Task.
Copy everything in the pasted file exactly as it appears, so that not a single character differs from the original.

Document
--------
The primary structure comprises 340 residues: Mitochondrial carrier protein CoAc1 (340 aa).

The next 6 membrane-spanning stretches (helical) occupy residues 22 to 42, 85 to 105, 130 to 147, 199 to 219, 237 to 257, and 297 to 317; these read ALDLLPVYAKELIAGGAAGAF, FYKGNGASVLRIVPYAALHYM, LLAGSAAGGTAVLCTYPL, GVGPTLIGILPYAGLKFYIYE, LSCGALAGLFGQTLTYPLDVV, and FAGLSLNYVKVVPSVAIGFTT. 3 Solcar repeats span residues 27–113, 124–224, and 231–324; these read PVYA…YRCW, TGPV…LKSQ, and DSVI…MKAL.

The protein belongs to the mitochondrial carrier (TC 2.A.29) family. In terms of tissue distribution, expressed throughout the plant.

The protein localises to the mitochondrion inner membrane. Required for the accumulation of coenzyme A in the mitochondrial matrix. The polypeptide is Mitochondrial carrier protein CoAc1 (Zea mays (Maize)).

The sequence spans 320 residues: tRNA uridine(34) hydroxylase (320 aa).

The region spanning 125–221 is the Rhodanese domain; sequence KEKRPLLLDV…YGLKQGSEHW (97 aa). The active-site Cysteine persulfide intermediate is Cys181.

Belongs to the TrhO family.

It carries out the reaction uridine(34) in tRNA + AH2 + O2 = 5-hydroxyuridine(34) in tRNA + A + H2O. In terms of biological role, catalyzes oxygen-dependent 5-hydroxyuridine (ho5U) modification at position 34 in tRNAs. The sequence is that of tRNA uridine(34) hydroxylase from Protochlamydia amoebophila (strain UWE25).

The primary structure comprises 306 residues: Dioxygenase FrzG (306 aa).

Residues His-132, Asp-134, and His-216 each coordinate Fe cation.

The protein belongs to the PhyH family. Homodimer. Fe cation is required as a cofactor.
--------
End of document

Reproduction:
The primary structure comprises 340 residues: Mitochondrial carrier protein CoAc1 (340 aa).

The next 6 membrane-spanning stretches (helical) occupy residues 22 to 42, 85 to 105, 130 to 147, 199 to 219, 237 to 257, and 297 to 317; these read ALDLLPVYAKELIAGGAAGAF, FYKGNGASVLRIVPYAALHYM, LLAGSAAGGTAVLCTYPL, GVGPTLIGILPYAGLKFYIYE, LSCGALAGLFGQTLTYPLDVV, and FAGLSLNYVKVVPSVAIGFTT. 3 Solcar repeats span residues 27–113, 124–224, and 231–324; these read PVYA…YRCW, TGPV…LKSQ, and DSVI…MKAL.

The protein belongs to the mitochondrial carrier (TC 2.A.29) family. In terms of tissue distribution, expressed throughout the plant.

The protein localises to the mitochondrion inner membrane. Required for the accumulation of coenzyme A in the mitochondrial matrix. The polypeptide is Mitochondrial carrier protein CoAc1 (Zea mays (Maize)).

The sequence spans 320 residues: tRNA uridine(34) hydroxylase (320 aa).

The region spanning 125–221 is the Rhodanese domain; sequence KEKRPLLLDV…YGLKQGSEHW (97 aa). The active-site Cysteine persulfide intermediate is Cys181.

Belongs to the TrhO family.

It carries out the reaction uridine(34) in tRNA + AH2 + O2 = 5-hydroxyuridine(34) in tRNA + A + H2O. In terms of biological role, catalyzes oxygen-dependent 5-hydroxyuridine (ho5U) modification at position 34 in tRNAs. The sequence is that of tRNA uridine(34) hydroxylase from Protochlamydia amoebophila (strain UWE25).

The primary structure comprises 306 residues: Dioxygenase FrzG (306 aa).

Residues His-132, Asp-134, and His-216 each coordinate Fe cation.

The protein belongs to the PhyH family. Homodimer. Fe cation is required as a cofactor.